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Nickel sheet with nanoscale pores weighs less than titanium but is just as strong
January 30, 2019
Source: ASM International
In a new study published in Nature Scientific Reports, university researchers announce that they have fabricated a sheet of nickel with nanoscale pores that make it as strong as titanium but four to five times lighter. The scientists are from the University of Pennsylvania's School of Engineering and Applied Science, the University of Illinois at Urbana-Champaign, and the University of Cambridge.
The study was led by James Pikul, Assistant Professor in the Department of Mechanical Engineering and Applied Mechanics at Penn Engineering in Philadelphia. Bill King and Paul Braun at the University of Illinois at Urbana-Champaign, along with Vikram Deshpande at the University of Cambridge, contributed to the study.
Dr. Pikul's method starts with tiny plastic spheres, a few hundred nanometers in diameter, suspended in water. As the water is slowly evaporated, the spheres settle and stack like cannonballs, providing an orderly, crystalline framework. Using electroplating, the researchers then infiltrate the plastic spheres with nickel. Once the nickel is in place, the plastic spheres are dissolved with a solvent, leaving an open network of metallic struts. The empty space of the pores, and the self-assembly process in which they are made, make the porous metal akin to a natural material such as wood.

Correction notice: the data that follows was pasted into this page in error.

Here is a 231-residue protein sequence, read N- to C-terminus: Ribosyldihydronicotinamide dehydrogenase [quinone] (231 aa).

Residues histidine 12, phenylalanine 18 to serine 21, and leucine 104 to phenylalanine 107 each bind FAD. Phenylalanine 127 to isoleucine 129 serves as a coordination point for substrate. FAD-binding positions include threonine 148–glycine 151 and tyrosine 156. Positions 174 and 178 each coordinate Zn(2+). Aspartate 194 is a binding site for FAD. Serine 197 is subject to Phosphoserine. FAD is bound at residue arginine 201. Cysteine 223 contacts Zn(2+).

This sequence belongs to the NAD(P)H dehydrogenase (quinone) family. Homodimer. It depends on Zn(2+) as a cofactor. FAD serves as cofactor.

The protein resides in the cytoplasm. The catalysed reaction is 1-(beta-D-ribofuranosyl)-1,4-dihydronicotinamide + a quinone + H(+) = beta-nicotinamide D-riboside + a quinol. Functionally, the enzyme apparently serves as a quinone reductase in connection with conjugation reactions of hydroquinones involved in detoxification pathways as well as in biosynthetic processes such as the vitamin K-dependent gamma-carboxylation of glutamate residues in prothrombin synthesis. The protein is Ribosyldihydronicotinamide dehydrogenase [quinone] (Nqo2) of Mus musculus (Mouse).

"We've made foils of this metallic wood that are on the order of a square centimeter,” Dr. Pikul says. "To give you a sense of scale, there are about a billion nickel struts in a piece that size." Because roughly 70 percent of the resulting material is empty space, its density is extremely low in relation to its strength. With a density on par with water, a brick of the material would float.
Just as the porosity of wood grain serves the biological function of transporting energy, the empty space in this "metallic wood" could be infused with other materials. For example, infusing the scaffolding with anode and cathode materials could enable this metallic wood to serve double duty as both a structure and a battery.
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